Tuesday, November 7, 2017

Making Haydn Luminescent

As my regular readers know only too well, I am a big Haydn fan. On this blog I did a long series of posts on a wide selection of Haydn symphonies. Here are a couple. I am also a big fan of his string quartets, but have done relatively few posts on them. Here is one that forms the first part of a four-part series. Haydn also wrote a great deal of other chamber music, such as his piano trios, and, in his role as director of the Esterházy opera house, also wrote quite a few operas, which are not very well known. His piano sonatas, however, are quite often played and some of them are very fine. But I have never explored them to any extent. If I were a pianist I would know them, I'm sure, but as a guitarist, they never quite caught my attention. The other day, though, I heard a performance that made me want to have a look.

That was Grigory Sokolov in a concert performance of the Sonata Hob.XVI:23 in F major. 2002 was a good year to be attending Sokolov concerts if you were a Haydn fan. He seems to have had three different Haydn sonatas in his touring program that year. Here is the Sonata Hob.XVI:34 in E minor:

And the Sonata Hob.XVI:37 in D major:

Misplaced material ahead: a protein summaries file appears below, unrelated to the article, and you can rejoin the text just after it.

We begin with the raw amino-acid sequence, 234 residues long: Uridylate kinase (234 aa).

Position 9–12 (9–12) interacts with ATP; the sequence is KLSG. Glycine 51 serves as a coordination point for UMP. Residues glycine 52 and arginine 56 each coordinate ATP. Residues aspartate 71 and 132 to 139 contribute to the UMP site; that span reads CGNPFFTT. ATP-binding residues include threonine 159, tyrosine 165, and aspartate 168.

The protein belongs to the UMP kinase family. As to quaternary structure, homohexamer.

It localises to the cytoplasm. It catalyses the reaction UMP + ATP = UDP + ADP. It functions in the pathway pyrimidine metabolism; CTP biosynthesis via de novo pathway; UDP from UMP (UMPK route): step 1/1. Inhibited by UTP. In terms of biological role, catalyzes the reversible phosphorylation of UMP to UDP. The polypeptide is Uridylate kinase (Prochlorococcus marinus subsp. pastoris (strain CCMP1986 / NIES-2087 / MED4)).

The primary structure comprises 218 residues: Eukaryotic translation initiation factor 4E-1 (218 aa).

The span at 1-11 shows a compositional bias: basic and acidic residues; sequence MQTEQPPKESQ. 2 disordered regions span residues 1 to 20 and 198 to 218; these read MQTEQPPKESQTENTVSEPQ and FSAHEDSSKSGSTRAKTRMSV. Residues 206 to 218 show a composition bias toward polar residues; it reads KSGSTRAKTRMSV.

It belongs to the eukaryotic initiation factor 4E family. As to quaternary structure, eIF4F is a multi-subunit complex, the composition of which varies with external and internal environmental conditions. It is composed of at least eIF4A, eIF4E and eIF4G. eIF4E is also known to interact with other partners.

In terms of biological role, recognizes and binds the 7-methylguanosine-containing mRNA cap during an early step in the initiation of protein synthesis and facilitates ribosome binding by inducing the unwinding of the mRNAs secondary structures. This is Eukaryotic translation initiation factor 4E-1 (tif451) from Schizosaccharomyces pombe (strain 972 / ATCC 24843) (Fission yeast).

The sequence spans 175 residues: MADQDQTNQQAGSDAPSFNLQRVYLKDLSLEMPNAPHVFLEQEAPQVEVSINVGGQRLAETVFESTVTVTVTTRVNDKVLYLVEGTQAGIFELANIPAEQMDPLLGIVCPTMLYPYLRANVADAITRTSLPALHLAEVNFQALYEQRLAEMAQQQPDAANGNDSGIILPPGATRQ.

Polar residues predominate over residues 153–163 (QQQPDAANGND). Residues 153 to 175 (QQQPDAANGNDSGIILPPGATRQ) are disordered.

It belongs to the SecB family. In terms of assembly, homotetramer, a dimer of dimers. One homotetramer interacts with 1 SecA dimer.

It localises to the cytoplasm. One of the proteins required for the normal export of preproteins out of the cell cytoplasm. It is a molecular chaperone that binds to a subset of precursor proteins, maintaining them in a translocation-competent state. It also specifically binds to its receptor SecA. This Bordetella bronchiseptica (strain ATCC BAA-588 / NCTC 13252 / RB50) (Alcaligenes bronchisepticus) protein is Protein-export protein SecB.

Here is another recording of the same three sonatas in a different concert from March 2002:

As you can hear, these performances are different in interesting ways. The tempi are subtly different, as are the articulations and the dynamic scheme. A lot of touring virtuosos deliver exactly the same performance in every concert. This is the safer course, but it is aesthetically less satisfactory because there is a significant element of mechanical reproduction--that's the problem with audio recordings, too. But Sokolov, dedicated to the live performance, and one that is, on this evidence, truly live in that each performance is a bringing to life of a musical entity, not just finger-spinning, does not take the safe course of just delivering a technically sound performance, but instead gives us a transcendent and luminescent one.

As Donald Francis Tovey claimed, Haydn is really one of the most important composers in music history, but rarely honored as such.

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